Robert Scales in The Washington Post on the military's resistance to attacking Syria The military overwhelmingly does not want a war in Syria, writes retired Army Maj. Gen. Scales, who cites discussions with military servicemen and the disinterested body language of chairman of the Joint Chiefs of Staff General Martin Dempsey during the recent Senate hearings. "They are embarrassed to be associated with the amateurism of the Obama administration’s attempts to craft a plan that makes strategic sense ... So far, at least, this path to war violates every principle of war, including the element of surprise, achieving mass and having a clearly defined and obtainable objective," he writes. "Wow. Bob Scales. This might be Obama's 'revolt of the generals' moment a la Rumsfeld '06," writes Spencer Ackerman, The Guardian's U.S. national security editor. Not so fast, writes Andrew Exum, a former Army officer in Afghanistan and senior fellow at the Center for a New American Security: "Folks, beware any retired officer who claims to be able to speak for the political preferences of unnamed legions of military officers," he tweets.

John Kerry at the Huffington Post on the case for attacks on Syria Secretary of State Kerry continues his press for military action against Syria and cites lessons learned from Vietnam and Iraq. "Secretary Hagel and I support limited military action against Syrian regime targets not because we've forgotten the lessons and horrors of war -- but because we remember them," Kerry writes. He also emphasizes the moral point of attacking Syria for its alleged use of chemical weapons, which crossed the "world's red line" on warfare. "We cannot allow these weapons to be used to slaughter innocents with impunity. This is a vote of conscience," he concludes. CNN senior producer Vaughn Sterling notes that, after he won the support of the Senate Foreign Relations Committee, "John Kerry turns to the Huffington Post to lobby for a strike on Syria." Despite his domestic push, Kerry still faces resistance internationally, such as from Dutch journalist Michael van der Galien, the founder of Dutch political blog De Dagelijkse Standaard: "Why do they invent that 'the world' said there was a 'red line'? 'The world' said no such thing," he writes.

Jessica Lahey at The Atlantic on how closely parents should keep track of their children's grades Some high schools are now giving parents the ability to constantly check up on their children's grades online, and it has already become a source of stress and debate for parents and students. Lahey, a former teacher, is one of many parents who have chosen not to use the services for fear of creating a sense of distrust between her and her son. "For the time being, I choose to trust in the power of open communication and my son’s emerging sense of responsibility and character," Lahey writes. "Great read," notes Dr. Rod Berger, the vice president of education for RANDA Solutions, a software firm that works with education. "I Will Not Check My #Child's Grades Ever (Or will you?) < [Inquiring] Minds Want to Know!" writes Sue Scheff, the founder of Parents' Universal Resource Experts, Inc.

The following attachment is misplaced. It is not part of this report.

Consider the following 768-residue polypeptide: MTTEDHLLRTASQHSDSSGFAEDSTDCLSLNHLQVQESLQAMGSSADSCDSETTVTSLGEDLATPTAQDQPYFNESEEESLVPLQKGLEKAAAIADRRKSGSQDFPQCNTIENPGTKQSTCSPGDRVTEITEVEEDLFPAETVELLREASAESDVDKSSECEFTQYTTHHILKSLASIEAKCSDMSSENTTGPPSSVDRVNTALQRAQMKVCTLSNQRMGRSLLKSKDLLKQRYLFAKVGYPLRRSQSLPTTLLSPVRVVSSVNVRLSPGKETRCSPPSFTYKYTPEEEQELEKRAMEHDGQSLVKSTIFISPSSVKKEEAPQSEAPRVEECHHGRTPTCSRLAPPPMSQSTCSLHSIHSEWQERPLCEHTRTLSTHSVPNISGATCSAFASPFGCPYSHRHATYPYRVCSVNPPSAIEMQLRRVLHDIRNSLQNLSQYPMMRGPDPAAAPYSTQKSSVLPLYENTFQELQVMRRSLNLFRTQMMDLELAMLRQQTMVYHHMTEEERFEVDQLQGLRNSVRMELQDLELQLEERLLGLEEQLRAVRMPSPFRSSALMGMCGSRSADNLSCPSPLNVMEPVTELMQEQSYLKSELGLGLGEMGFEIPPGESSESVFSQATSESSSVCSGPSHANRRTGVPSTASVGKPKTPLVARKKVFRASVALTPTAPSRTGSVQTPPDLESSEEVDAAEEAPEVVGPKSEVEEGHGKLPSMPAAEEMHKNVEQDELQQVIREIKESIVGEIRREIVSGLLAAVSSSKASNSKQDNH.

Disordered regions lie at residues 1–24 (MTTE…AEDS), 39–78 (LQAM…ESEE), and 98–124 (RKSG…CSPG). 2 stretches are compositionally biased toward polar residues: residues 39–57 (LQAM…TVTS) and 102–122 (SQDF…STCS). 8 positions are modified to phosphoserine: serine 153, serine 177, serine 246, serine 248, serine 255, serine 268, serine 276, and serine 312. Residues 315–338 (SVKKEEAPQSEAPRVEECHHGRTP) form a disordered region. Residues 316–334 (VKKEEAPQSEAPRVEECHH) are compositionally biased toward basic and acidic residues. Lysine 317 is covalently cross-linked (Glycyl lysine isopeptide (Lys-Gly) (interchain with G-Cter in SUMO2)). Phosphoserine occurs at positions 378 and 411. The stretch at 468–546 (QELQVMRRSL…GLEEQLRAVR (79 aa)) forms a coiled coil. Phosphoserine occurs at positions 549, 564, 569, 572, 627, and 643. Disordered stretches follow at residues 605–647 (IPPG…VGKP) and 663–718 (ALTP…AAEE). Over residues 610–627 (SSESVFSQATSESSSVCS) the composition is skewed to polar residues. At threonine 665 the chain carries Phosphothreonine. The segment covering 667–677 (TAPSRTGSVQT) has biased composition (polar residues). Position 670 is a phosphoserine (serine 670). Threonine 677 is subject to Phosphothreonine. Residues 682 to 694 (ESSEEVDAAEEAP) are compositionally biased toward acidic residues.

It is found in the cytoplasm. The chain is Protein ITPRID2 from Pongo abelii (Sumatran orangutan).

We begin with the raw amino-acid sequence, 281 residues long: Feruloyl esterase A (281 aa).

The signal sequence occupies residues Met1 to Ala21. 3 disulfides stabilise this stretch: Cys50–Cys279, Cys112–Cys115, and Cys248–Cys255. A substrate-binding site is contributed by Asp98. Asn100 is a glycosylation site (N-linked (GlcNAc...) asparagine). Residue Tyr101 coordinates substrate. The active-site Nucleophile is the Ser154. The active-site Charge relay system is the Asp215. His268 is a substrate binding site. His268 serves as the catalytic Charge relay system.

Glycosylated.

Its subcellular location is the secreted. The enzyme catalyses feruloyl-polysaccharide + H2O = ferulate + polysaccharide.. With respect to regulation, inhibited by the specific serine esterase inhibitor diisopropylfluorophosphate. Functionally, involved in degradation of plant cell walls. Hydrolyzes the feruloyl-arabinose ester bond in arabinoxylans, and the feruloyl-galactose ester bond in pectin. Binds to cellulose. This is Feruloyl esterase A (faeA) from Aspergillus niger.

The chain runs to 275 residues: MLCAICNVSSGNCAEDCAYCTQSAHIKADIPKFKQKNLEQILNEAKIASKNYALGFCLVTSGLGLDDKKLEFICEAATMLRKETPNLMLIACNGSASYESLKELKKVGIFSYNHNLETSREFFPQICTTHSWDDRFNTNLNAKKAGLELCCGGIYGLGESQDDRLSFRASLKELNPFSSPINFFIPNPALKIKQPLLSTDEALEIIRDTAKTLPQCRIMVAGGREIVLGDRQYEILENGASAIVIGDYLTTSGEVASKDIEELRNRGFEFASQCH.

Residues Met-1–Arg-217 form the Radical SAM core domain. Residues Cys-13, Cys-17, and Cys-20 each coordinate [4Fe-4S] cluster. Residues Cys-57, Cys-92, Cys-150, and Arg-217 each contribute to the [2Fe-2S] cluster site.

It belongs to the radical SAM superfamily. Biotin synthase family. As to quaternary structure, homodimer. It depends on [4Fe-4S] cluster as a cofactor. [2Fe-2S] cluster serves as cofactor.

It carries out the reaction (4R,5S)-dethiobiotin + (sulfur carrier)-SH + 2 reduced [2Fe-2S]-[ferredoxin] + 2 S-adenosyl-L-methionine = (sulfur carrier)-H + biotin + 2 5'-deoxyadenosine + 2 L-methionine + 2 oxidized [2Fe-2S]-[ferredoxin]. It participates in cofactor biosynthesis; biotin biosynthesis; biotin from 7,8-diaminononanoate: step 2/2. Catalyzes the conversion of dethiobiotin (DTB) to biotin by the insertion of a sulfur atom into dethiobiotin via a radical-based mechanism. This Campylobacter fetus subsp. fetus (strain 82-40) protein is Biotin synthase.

Neil Irwin at The Washington Post's Wonkblog on the disappointing jobs report The newest jobs report shows unemployment fell from 7.4 percent to 7.3 percent, "But in almost all the particulars, you can find signs that this job market is weaker than it appeared just a few months ago, and maybe getting worse," Irwin writes. The unemployment drop was caused by people leaving the work force and the number of jobs added per month is slowing. "You don’t have to squint hard to see evidence that the 'nice, steady improvement' theme that has been the conventional wisdom is missing part of the story," Irwin argues. Conservatives were quick to point out that they've been saying these comments for months now. "Even @WashingtonPost cannot spin away todays numbers," tweets Los Angeles TV and radio personality Larry Elder. "Welcome to the party, pal," writes conservative radio host and Townhall writer Derek Hunter.

Roger Cohen in The New York Times on Germany's silence on Syria "As world leaders debate the Syrian crisis, Europe’s dominant power is conspicuous for its silence," Cohen writes of Germany, which has moved away from the typical power state in favor of an economic merchant state. Germany's immensely robust economy makes it a leader in Europe, but the country would rather lead by silent example than by power. "Gassing in Syria, shamefully, is scarcely a German concern. Germany is the ghost of international relations," Cohen explains. "Illuminating column on Germany by @NYTimesCohen. Still dying to read the definitive Angela Merkel profile," tweets The New Yorker staff writer Lauren Collins. "Why #Germany will not lead. (The very word for leadership, “Führung”, is problematic through historical association.)," writes Holger Zschaepitz, an economics and finance editor at the German newspaper Die Welt